Get To Know Your Mental Health Specialist
Social workers and psychologists have different roles when it comes to treating patients suffering from mental health issues.
In the instances of mental illness, It is crucial to recognize the sources of help available to us. These sources could be from the government or private institutions.
As we know, there’s a bit of confusion because of the insufficient understanding of the roles of medical professionals in treating patients suffering from mental health problems. This article will educate the general public about the roles of psychologists and social workers regarding mental health.
The Different Roles Of Social Workers And Psychologists
Dr Jay Feldman Social workers strive to improve the well-being of society both physically and mentally. Because the roles that social professionals play are similar to psychologists, however, some may face difficulties deciding who to refer to. Some differences do exist in treating mental health issues.
They also collaborate with various organizations, such as public and private organizations, in handling cases of abuse, financial assistance, and other matters.
Based on my experience during my internship, most referral cases require health care assistance which falls from the Ministry of Health. They also inform the doctor and other pertinent organizations if the patient requires additional diagnostic or medical treatment.
According to our research, social workers can assist people in enhancing their well-being. But, they don’t perform specific psychological assessments or assist patients. They’ll refer any situation with mental health concerns to psychologists or psychiatrists in case of need.
Dr. Jordan Sudberg Psychologists are accountable for providing care to patients who have mental health problems. There are a variety of psychologists. They include psychotherapists specializing in clinical psychology, organizational psychologists, and developmental psychologists.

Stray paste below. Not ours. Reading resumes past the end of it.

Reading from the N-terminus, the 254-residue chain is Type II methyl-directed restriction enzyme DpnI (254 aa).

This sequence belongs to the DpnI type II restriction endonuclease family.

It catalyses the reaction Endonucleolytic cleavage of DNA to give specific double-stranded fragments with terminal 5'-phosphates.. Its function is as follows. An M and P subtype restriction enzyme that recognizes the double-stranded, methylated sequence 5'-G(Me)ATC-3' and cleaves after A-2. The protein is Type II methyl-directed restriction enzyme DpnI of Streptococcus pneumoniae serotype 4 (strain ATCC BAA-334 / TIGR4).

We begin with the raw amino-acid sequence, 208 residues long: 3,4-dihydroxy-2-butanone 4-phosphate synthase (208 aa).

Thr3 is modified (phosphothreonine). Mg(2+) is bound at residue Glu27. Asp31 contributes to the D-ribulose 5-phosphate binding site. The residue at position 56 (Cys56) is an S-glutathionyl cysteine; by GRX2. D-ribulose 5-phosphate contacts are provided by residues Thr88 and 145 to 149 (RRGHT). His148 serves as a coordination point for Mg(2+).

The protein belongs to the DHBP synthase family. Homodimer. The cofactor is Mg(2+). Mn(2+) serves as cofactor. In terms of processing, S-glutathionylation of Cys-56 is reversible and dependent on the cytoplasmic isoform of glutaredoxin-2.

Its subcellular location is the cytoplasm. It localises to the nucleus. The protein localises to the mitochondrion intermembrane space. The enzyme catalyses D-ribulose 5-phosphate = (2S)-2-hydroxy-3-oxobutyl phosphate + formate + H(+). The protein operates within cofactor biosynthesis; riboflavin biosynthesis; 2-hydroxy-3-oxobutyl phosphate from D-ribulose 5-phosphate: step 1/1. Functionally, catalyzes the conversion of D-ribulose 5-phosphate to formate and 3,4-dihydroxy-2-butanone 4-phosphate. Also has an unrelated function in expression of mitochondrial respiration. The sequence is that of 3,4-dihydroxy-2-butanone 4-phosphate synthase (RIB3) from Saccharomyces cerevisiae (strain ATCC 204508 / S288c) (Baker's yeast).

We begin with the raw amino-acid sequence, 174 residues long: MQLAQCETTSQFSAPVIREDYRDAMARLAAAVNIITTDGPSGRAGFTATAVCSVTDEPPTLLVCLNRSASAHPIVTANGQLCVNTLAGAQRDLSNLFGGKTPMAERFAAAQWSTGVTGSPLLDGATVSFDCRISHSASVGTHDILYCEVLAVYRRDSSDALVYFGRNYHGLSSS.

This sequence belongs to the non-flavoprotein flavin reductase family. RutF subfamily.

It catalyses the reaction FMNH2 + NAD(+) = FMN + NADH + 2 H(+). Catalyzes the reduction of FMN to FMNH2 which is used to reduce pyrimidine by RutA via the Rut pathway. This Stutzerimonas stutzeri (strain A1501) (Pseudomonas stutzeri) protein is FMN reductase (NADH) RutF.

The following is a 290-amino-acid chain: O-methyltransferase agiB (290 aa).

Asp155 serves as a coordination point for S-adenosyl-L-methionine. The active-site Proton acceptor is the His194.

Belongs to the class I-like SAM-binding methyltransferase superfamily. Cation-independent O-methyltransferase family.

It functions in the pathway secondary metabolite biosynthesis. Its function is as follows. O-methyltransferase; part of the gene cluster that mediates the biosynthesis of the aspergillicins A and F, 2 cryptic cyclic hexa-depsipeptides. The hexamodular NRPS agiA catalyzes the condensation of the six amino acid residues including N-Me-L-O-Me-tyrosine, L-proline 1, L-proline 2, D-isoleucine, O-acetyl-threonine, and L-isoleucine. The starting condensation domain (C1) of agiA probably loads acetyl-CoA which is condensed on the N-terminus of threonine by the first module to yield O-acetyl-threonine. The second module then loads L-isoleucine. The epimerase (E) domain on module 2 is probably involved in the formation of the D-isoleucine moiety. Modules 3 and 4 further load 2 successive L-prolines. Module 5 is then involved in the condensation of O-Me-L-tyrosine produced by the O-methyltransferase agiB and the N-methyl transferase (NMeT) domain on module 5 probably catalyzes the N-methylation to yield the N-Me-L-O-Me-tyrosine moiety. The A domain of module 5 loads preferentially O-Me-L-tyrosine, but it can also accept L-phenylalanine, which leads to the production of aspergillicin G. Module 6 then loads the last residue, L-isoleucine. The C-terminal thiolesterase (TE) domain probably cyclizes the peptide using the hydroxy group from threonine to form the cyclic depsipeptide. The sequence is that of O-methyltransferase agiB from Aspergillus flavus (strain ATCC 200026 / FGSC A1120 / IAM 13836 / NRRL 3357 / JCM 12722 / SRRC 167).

Psychologists can perform observations or written assessments of patients. They will also organize intervention sessions to assist patients in overcoming their problems.
In the end, it is possible to observe the distinct role of social workers and psychologists when treating patients suffering from mental health problems. This is vital so that the general public knows where to go should they require assistance with mental illness.
Priscilla Arungwa served as the principal investigator on the grant. The co-primary investigators on this project included Sam Arungwa, a prevention scientist and assistant professor of sociology and criminal justice, Charlie Bayles, clinical assistant professor of social work, and Shilo Martinez, Student Life assistant.
The program objectives included:
- Matching each student of concern with a Mental Health Peer Prevention Specialist;
- Each student of concern will work with their peer mentor to create a Wellness Recovery Action Plan to prevent and address mental health concerns and risk factors;
- Documentation of Program’s work through various software;
- Programming and Outreach Events to spread Mental Health Awareness for USU Blanding faculty and students.
In addition to providing services, the Peer Mental Health Support Network has also created activities on campus for students including table events, seminars, surveys, Wellness Recovery Action Plan outreach, training, mental health week and student success outreach opportunities. These activities aimed to help students with mental health awareness as well as provide the resources needed for students to get the help they need.
The Peer Mental Health Support Network has seen several success stories already. One included a faculty member reporting that a student’s parent had recently died. The network reached out to the student and helped them through the difficult time. They delivered a care kit to the student when they came back to school and spoke to the student about seeing a therapist.
Along with helping students, USU Blanding hopes to spread the word about mental health and help other schools implement their own version of the network.
In May, Priscilla and Sam Arungwa, Casidee Coombs, Sean Wyles, Hasbah Bitsui, Kim Keith and Alicia Galten all presented at the 2022 Higher Education Suicide Prevention Conference. The conference is a collaborative organization with the united goal of developing and implementing strategies to reduce suicide on college campuses and improve the overall wellness of students.
USU Blanding does not currently have an in-house mental health therapist or counseling center on campus. To help support USU Blanding students, the Utah Navajo Health System provides a therapist who works on campus once a week. Students can also visit the local UNHS clinic on days the therapist is not present on campus. Students can also utilize USU Logan’s online Counseling and Psychological Services.
“Everyone has the right to be listened to and heard,” said Casidee Coombs, a peer mental health specialist at USU Blanding. “Just because no one else can heal or do your inner work for you, doesn’t mean you can, should, or need to do it alone. People feel connected to society or on a deeper level when they are loved. We just have to give people the opportunity to express themselves.”